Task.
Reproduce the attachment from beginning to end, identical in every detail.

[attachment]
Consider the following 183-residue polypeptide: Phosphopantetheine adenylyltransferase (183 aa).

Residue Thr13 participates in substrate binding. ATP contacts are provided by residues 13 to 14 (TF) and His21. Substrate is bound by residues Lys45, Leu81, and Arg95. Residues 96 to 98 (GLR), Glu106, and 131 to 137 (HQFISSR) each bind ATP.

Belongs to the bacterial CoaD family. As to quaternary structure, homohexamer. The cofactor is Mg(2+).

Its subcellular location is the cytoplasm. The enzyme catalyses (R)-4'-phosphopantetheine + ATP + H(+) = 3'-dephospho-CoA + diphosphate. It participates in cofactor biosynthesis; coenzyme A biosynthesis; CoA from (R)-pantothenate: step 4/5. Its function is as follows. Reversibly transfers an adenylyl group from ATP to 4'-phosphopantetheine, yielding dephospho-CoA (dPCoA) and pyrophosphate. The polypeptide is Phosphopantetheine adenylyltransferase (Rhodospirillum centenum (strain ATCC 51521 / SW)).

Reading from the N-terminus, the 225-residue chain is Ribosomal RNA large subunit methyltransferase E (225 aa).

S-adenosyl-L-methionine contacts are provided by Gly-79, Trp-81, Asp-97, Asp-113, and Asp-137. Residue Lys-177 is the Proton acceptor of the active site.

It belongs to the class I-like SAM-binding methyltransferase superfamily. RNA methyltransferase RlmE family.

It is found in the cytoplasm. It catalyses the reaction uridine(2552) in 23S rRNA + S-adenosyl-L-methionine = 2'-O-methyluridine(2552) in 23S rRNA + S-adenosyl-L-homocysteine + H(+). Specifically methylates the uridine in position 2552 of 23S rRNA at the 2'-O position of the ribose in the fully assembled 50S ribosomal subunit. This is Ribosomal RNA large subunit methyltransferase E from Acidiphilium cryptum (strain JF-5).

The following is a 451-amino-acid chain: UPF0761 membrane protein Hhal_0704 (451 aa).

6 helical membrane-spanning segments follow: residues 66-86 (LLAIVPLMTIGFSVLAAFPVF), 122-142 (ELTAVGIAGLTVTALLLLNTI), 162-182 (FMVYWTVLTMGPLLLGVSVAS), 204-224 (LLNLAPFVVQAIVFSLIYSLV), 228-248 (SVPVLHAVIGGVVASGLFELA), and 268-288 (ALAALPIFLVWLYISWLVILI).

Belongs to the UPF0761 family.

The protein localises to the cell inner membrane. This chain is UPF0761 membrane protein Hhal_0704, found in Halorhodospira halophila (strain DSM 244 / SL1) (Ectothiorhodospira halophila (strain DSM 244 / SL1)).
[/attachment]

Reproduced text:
Consider the following 183-residue polypeptide: Phosphopantetheine adenylyltransferase (183 aa).

Residue Thr13 participates in substrate binding. ATP contacts are provided by residues 13 to 14 (TF) and His21. Substrate is bound by residues Lys45, Leu81, and Arg95. Residues 96 to 98 (GLR), Glu106, and 131 to 137 (HQFISSR) each bind ATP.

Belongs to the bacterial CoaD family. As to quaternary structure, homohexamer. The cofactor is Mg(2+).

Its subcellular location is the cytoplasm. The enzyme catalyses (R)-4'-phosphopantetheine + ATP + H(+) = 3'-dephospho-CoA + diphosphate. It participates in cofactor biosynthesis; coenzyme A biosynthesis; CoA from (R)-pantothenate: step 4/5. Its function is as follows. Reversibly transfers an adenylyl group from ATP to 4'-phosphopantetheine, yielding dephospho-CoA (dPCoA) and pyrophosphate. The polypeptide is Phosphopantetheine adenylyltransferase (Rhodospirillum centenum (strain ATCC 51521 / SW)).

Reading from the N-terminus, the 225-residue chain is Ribosomal RNA large subunit methyltransferase E (225 aa).

S-adenosyl-L-methionine contacts are provided by Gly-79, Trp-81, Asp-97, Asp-113, and Asp-137. Residue Lys-177 is the Proton acceptor of the active site.

It belongs to the class I-like SAM-binding methyltransferase superfamily. RNA methyltransferase RlmE family.

It is found in the cytoplasm. It catalyses the reaction uridine(2552) in 23S rRNA + S-adenosyl-L-methionine = 2'-O-methyluridine(2552) in 23S rRNA + S-adenosyl-L-homocysteine + H(+). Specifically methylates the uridine in position 2552 of 23S rRNA at the 2'-O position of the ribose in the fully assembled 50S ribosomal subunit. This is Ribosomal RNA large subunit methyltransferase E from Acidiphilium cryptum (strain JF-5).

The following is a 451-amino-acid chain: UPF0761 membrane protein Hhal_0704 (451 aa).

6 helical membrane-spanning segments follow: residues 66-86 (LLAIVPLMTIGFSVLAAFPVF), 122-142 (ELTAVGIAGLTVTALLLLNTI), 162-182 (FMVYWTVLTMGPLLLGVSVAS), 204-224 (LLNLAPFVVQAIVFSLIYSLV), 228-248 (SVPVLHAVIGGVVASGLFELA), and 268-288 (ALAALPIFLVWLYISWLVILI).

Belongs to the UPF0761 family.

The protein localises to the cell inner membrane. This chain is UPF0761 membrane protein Hhal_0704, found in Halorhodospira halophila (strain DSM 244 / SL1) (Ectothiorhodospira halophila (strain DSM 244 / SL1)).